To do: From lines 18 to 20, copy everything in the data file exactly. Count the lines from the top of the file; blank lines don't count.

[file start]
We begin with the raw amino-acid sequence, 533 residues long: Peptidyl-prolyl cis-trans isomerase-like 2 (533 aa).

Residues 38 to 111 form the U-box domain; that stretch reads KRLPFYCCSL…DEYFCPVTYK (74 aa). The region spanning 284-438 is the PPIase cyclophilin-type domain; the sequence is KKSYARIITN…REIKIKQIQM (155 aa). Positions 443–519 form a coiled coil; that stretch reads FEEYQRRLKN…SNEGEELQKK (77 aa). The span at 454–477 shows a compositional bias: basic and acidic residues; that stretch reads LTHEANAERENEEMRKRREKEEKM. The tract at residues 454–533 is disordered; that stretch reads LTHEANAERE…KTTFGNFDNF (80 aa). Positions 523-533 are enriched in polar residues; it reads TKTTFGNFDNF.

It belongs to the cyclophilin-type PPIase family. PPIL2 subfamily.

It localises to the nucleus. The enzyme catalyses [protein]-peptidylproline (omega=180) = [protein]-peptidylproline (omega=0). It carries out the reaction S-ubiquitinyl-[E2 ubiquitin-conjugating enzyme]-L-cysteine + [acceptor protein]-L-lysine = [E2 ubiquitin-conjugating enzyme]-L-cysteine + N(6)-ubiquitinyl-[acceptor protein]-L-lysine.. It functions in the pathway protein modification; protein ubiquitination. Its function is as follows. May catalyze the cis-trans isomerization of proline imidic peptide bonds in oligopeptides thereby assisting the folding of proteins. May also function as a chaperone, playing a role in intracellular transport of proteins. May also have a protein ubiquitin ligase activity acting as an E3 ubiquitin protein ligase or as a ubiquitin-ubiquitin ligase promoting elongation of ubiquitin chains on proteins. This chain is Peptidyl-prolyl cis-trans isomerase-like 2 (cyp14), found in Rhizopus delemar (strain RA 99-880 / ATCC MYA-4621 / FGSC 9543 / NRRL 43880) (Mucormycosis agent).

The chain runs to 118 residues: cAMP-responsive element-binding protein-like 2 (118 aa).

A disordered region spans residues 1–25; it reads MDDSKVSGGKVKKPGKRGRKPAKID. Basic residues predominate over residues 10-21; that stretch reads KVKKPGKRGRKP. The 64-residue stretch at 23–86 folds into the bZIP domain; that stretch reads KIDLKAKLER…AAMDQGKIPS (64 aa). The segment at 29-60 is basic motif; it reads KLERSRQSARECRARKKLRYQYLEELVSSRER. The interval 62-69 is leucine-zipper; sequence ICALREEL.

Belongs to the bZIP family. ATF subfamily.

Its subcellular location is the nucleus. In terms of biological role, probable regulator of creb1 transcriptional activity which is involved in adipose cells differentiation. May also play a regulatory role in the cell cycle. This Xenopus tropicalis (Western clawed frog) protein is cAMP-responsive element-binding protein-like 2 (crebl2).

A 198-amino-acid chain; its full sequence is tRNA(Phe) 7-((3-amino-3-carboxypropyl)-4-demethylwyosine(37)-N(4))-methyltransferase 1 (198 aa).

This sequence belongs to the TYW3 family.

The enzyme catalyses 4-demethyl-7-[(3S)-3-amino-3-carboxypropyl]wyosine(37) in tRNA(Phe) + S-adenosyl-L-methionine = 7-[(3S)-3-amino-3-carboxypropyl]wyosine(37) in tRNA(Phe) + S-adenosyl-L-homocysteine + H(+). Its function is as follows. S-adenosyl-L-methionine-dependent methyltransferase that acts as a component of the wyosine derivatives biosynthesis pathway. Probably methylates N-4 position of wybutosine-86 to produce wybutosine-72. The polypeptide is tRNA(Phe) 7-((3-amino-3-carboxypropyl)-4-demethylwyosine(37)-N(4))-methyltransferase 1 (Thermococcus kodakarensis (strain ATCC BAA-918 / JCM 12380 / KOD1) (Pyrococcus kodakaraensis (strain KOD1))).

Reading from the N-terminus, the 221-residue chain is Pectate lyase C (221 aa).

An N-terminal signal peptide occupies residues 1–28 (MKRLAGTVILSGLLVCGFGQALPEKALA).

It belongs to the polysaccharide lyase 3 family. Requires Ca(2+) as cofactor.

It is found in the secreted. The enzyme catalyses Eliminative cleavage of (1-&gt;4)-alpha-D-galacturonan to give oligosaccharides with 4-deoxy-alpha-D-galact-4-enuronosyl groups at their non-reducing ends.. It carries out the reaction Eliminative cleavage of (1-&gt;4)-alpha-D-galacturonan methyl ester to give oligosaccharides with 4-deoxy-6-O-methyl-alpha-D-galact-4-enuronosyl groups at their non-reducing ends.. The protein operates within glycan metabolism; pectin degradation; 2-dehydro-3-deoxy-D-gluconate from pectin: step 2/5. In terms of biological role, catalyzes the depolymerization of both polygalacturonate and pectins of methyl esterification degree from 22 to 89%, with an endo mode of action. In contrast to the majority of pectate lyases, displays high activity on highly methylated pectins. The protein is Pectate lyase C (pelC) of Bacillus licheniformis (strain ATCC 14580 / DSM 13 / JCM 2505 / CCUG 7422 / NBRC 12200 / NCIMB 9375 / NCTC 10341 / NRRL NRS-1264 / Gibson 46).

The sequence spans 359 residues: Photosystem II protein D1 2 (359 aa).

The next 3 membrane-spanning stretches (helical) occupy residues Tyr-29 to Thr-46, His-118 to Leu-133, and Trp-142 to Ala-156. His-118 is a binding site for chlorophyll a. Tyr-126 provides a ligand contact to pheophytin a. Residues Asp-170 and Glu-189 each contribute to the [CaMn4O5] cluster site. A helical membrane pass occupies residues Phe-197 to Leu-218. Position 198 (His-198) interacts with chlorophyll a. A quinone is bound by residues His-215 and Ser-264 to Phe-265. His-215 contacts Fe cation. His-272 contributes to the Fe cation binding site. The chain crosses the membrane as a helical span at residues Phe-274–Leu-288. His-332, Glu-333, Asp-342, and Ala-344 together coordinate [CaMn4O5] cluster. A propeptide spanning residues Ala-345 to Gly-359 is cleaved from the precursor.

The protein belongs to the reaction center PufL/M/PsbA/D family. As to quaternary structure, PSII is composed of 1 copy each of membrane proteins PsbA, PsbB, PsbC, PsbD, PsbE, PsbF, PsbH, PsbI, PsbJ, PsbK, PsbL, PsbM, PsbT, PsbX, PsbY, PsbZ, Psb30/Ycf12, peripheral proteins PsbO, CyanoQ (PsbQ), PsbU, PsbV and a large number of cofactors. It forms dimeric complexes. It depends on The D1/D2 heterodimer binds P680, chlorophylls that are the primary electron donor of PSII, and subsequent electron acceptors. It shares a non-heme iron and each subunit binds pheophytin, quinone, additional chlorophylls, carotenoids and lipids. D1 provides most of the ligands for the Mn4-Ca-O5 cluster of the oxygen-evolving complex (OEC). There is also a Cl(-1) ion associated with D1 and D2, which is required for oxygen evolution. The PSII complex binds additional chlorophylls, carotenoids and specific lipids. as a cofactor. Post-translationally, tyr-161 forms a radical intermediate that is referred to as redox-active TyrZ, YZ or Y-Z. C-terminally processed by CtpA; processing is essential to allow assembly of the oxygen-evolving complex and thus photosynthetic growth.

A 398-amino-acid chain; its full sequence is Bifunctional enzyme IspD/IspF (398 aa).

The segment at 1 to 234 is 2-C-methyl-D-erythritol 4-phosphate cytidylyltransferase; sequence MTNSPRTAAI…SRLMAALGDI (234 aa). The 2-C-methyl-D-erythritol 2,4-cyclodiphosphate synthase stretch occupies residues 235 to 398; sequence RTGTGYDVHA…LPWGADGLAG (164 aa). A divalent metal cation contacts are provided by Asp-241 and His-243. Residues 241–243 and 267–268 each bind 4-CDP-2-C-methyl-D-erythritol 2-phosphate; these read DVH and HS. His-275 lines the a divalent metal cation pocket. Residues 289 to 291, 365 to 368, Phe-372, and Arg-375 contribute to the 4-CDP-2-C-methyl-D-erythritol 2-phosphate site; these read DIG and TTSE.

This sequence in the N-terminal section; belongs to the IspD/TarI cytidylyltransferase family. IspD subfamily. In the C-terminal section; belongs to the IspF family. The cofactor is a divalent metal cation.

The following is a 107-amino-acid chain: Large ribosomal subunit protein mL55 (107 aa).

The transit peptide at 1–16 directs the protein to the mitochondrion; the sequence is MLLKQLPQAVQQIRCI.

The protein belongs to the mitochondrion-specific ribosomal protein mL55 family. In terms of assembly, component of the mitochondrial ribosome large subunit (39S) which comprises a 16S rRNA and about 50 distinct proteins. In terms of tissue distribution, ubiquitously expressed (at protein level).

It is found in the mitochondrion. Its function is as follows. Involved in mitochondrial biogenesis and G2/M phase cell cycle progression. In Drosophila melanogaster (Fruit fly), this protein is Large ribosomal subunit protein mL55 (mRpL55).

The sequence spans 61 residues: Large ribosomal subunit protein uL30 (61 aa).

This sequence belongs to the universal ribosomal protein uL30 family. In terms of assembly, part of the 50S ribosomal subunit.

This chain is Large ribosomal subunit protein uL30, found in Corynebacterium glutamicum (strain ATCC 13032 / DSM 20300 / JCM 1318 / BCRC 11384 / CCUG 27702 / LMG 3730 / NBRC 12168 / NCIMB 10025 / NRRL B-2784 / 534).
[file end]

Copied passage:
The protein belongs to the reaction center PufL/M/PsbA/D family. As to quaternary structure, PSII is composed of 1 copy each of membrane proteins PsbA, PsbB, PsbC, PsbD, PsbE, PsbF, PsbH, PsbI, PsbJ, PsbK, PsbL, PsbM, PsbT, PsbX, PsbY, PsbZ, Psb30/Ycf12, peripheral proteins PsbO, CyanoQ (PsbQ), PsbU, PsbV and a large number of cofactors. It forms dimeric complexes. It depends on The D1/D2 heterodimer binds P680, chlorophylls that are the primary electron donor of PSII, and subsequent electron acceptors. It shares a non-heme iron and each subunit binds pheophytin, quinone, additional chlorophylls, carotenoids and lipids. D1 provides most of the ligands for the Mn4-Ca-O5 cluster of the oxygen-evolving complex (OEC). There is also a Cl(-1) ion associated with D1 and D2, which is required for oxygen evolution. The PSII complex binds additional chlorophylls, carotenoids and specific lipids. as a cofactor. Post-translationally, tyr-161 forms a radical intermediate that is referred to as redox-active TyrZ, YZ or Y-Z. C-terminally processed by CtpA; processing is essential to allow assembly of the oxygen-evolving complex and thus photosynthetic growth.

A 398-amino-acid chain; its full sequence is Bifunctional enzyme IspD/IspF (398 aa).

The segment at 1 to 234 is 2-C-methyl-D-erythritol 4-phosphate cytidylyltransferase; sequence MTNSPRTAAI…SRLMAALGDI (234 aa). The 2-C-methyl-D-erythritol 2,4-cyclodiphosphate synthase stretch occupies residues 235 to 398; sequence RTGTGYDVHA…LPWGADGLAG (164 aa). A divalent metal cation contacts are provided by Asp-241 and His-243. Residues 241–243 and 267–268 each bind 4-CDP-2-C-methyl-D-erythritol 2-phosphate; these read DVH and HS. His-275 lines the a divalent metal cation pocket. Residues 289 to 291, 365 to 368, Phe-372, and Arg-375 contribute to the 4-CDP-2-C-methyl-D-erythritol 2-phosphate site; these read DIG and TTSE.